I can understand people being annoyed, but I am surprised by the extent of it. Especially the whole MoU stuff, it’s like people have still really misunderstood what that was for.

    • Enough is Enough 8.2

      Well written weka!!!

      From my observation the Green Party has fronted up and clearly articulated the reasons why they voted the way they did. Gregs imference that they may not have understood it is borderline offensive to a very sharp caucus.

      If anything labour’s position is the confusing one. Why would they vote against legislation that will benefit the people they purport to support? Why would they refuse the chance to explain their position on The Nation? So many ‘whys’ with labour at the moment whereas the rationale for the greens position is very clear.

      • weka 8.2.1

        Well, I can also understand why Labour would vote against it. They’re the main opposition party, they’re going to lead the next govt, so they need to first oppose the appalling thing that this budget is so they can then talk about what they would do differently once they are the govt.

        The Greens and Labour are in pretty different situations in that regard. I think that Labour are also culturally different, so it makes sense that their principle would be to vote against.

        I’m not sure about the Nation thing, or if it even matters tbh. Maybe there is something going on, maybe it’s a storm in a teacup.

      • mickysavage 8.2.2

        But why would you vote for a proposal that helps the rich rather than the poor and gives the Government a campaign weapon? There was plenty of reason to vote against the bill.

    • DoublePlusGood 8.3

      Yes, they don’t want to oppose support to people on the lowest incomes. But in doing so they support removing public services from people on the lowest incomes.

  8. Enough is Enough 9

    Greg, Are you trying to say that if the Green Party votes a different way to Labour Party, then the MOU is not working?

    • mickysavage 9.1

      Nope but I am saying that this has created a perception problem and things may have to be tweaked. Budgets are special occasions, I have talked about the problems in the post. But the perception of division is not helpful.

      • Enough is Enough 9.1.1

        And why is that somehow the Green’s fault?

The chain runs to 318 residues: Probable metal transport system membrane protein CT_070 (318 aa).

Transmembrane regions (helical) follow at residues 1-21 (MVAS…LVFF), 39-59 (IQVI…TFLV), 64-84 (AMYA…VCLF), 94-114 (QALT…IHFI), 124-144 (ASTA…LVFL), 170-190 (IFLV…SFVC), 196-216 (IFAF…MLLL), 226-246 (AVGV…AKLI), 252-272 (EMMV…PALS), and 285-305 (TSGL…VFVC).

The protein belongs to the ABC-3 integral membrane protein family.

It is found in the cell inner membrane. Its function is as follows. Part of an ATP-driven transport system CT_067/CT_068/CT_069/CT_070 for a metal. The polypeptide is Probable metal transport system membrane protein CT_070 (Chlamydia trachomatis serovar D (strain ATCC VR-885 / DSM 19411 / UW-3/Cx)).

• mickysavage 9.1.1.1

          Because they voted with the Government? Now the Government can say it is doing something about poverty and the proof is the Greens voted for it.

          And Labour and the Greens voted different ways and we will have another ad with people in a rowboat rowing in different directions.

          • Enough is Enough 9.1.1.1.1

            Why do you think the Greens voted for it?

          • Enough is Enough 9.1.1.1.2

            And furhtermore have the Greens criticised the fact Labour have voted differently? No.

            Yet you. A person who wanted to to be a LabourMP is openly demonstrating and criticising the Greens. Walking straight into National’s narrative

            • mickysavage 9.1.1.1.2.1

              I did not think that voting for this measure was politically an astute thing to do.

  9. swordfish 10

    Core Message potential swing voters are receiving

    Dom Post Headline

    Opposition Split on Tax-Cuts Vote

    Labour and Greens split over Budget tax cuts despite joint ‘fiscal responsibility’ deal

    Vernon Small

    The Budget tax cut plan has split the Opposition, with Labour voting against the changes and the Greens and NZ First voting in favour.

    Labour leader Andrew Little says the Greens voting for the budget tax package has not soured their relationship

    Tracy Watkins

    It set the Opposition at each other’s throat

    Labour immediately attacked the more miserly end of the tax threshold changes that deliver the very lowest-paid workers chump change of not much more than $1 a week. But barely had Andrew Little coined the phrase “$1 bill” to attack the Budget than the Greens and NZ First pulled the rug out from his feet by voting for it.

    TV3 Newshub

    Budget 2017: Labour-Greens alliance split

    Greens support the Budget despite Labour’s opposition

    New Zealand Herald

    Labour leader Andrew Little denies crack in Labour-Greens relationship after different stance on Budget

    # 2014 Nat ad – Chaotic oppo rowing in different directions

    • weka 10.1

      This week Labour and the Greens need to front foot the issues where they do agree, and demonstrate that the relationship is healthy and strong. And that two parties can still work together even where they disagree.

      Journos like Watkins are going to lie all through the next 4 months /shrug.

      • Karen 10.1.1

        I would like Labour and the Greens to make a new joint policy announcement.